How to Win Back Credibility

As chairman and CEO at General Electric for 20 years between 1981 and 2001, Jack Welch was known as “Neutron Jack,” because his often-draconian decisions left buildings standing but removed all the people. When GE suffered a variety of public bruisings — scandals within the multinational corporation’s credit department, price-fixing with diamonds in South Africa, money-laundering and fraud in Israel — Walsh unilaterally announced that henceforward managers not only were required to meet performance goals, but had to do so within the company’s value system. Doing one without the other would be insufficient. And, in short order, a conglomerate that manufactured everything from light bulbs to locomotives became a model company because Jack Welch had regained his, and his company’s, credibility.

“I think you know in life what’s a good thing to do and what’s a bad thing, and I did a bad thing. And there you have it,” Hugh Grant told Jay Leno in 1995 after the actor was caught with a prostitute in Los Angeles. Grant went on to become a successful leading man in Hollywood — in part, I’ll argue, because he admitted his mistake and blamed no one but himself. That’s one way to mend a credibility gap.

President Bill Clinton, another man whose moral temptations got the best of him, was impeached for inappropriate actions with an intern and then lied to Congress about his behavior. He emerged as a consensus builder and a brilliant politician.

If those guys can regain their credibility, so can you. Here are 10 steps to put you back in good graces with colleagues and associates:

1. Assess the damage.

Try to understand what really occurred, factually and perceptively, that caused you to lose credibility. Ask others if you need objective help, because you can’t afford to underestimate the damage or assume it will pass with time. The damage O.J. Simpson did to his credibility did not pass with time.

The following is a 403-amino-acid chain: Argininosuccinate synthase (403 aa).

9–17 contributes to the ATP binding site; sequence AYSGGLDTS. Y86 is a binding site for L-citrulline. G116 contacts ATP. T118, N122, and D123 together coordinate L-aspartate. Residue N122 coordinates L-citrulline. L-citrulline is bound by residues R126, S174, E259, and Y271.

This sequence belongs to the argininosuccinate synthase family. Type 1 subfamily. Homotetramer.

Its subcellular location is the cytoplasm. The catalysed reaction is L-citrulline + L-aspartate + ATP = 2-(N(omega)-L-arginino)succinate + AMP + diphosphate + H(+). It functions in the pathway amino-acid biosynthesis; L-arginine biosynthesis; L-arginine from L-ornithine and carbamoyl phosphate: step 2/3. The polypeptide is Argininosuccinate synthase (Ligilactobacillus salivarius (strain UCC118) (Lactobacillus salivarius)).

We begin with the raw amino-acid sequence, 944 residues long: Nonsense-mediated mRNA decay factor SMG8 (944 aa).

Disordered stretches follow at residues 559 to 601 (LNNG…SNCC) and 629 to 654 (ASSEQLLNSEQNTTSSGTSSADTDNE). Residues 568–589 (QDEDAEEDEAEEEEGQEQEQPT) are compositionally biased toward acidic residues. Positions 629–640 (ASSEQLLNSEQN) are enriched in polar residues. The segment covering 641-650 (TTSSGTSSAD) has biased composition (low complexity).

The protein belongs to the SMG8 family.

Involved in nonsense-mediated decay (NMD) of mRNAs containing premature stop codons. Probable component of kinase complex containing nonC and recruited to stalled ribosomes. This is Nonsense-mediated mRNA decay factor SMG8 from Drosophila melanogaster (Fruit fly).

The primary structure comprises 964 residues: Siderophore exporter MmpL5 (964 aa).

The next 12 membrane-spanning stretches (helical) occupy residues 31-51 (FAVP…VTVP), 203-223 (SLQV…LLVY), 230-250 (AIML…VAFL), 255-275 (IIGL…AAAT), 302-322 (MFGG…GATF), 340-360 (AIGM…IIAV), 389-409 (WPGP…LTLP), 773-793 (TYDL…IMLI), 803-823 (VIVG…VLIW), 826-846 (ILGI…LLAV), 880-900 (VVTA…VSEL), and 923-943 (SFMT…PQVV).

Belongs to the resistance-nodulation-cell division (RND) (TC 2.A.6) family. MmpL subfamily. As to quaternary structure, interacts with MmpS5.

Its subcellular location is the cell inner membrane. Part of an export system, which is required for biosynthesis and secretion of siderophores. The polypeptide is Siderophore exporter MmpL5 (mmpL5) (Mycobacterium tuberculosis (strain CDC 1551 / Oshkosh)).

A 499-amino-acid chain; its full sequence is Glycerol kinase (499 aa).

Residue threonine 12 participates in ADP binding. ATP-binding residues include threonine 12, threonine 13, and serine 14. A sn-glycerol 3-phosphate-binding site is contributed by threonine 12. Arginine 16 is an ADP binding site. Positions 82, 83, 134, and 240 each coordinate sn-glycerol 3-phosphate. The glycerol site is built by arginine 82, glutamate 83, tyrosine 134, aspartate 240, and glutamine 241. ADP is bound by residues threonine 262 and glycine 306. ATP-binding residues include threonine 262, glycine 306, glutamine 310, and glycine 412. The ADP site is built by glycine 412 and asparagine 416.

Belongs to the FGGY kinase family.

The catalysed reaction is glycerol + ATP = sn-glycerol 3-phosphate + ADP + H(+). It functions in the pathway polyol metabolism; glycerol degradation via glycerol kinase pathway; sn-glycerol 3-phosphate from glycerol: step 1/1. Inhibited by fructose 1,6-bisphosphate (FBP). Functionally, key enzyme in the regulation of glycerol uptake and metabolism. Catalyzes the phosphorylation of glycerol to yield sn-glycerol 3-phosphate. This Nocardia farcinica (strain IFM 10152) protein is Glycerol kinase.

2. Start rebuilding credibility with small steps.

Engage a few people or groups at a time, focusing on low-key topics and non-controversial issues. Make sure you deliver what you promise when you promise.

3. Admit your error.

Honesty counts for a whole lot in business. Lies have no place in running an ethical operation. Lying about a mistake or passing the blame will only undo whatever credibility you’ve managed to hold onto.

4. Learn the language of apology.

Sharing information about pending and completed decisions, apologizing for mistakes, and listening to and responding to concerns, questions and comments are at the core of leadership credibility. Simply understanding the power of apologetic language is a huge recovery step.

5. Channel your inner Johnny Carson.

Johnny Carson is one of my all-time favorite American entertainers. When a guest would mention a current event or piece of knowledge outside of Johnny’s realm, the host didn’t feign understanding, try to take over the conversation, or “one up” the guest. He simply said, “I did not know that.” That’s what I say now, and so should you.

6. Understand selective memory.

Allow some events to fade. Don’t keep reminding people of previous transgressions. You may have been tipsy at an office party, but someone else probably drank a lot more than you.

7. Realize that credibility is a volume knob, not an “on/off” switch.

It’s impossible to be “mostly pregnant,” but you can be “mostly credible.” Seek success, not perfection. Think of the needle registering on a gauge: You want it to keep rising, which represents strong and steady progress. It’s doesn’t need to be revving on the red line in order to be working properly.

8. Remember that all things are relative.

Nobody is asking you to be “the most credible” person ever at your job. You simply need to be credible. It doesn’t matter if you’re the most popular guy in the office or the best-liked gal in your department, so why strive to be the most credible? Such distinctions carry little weight in most cases.

9. Conduct conversations about your lapse.

This will allow you to prove you’re in a much better place now. Just don’t raise the issue incessantly. If you’re comfortable conversing about it, you’re going to make it a topic of conversation and not a cause célèbre.

10. Shake it off.

Don’t let mistakes undermine everything you do. Ignore the “doom loop” mentality of struggling with a credibility issue or an incident that serves only to further undermine your confidence and credibility.  Let it go the way an athlete overcomes a minor injury. Don’t go running to the training room or, worse, admit yourself to the hospital.

Follow these tips, and get ready to watch your credibility climb.

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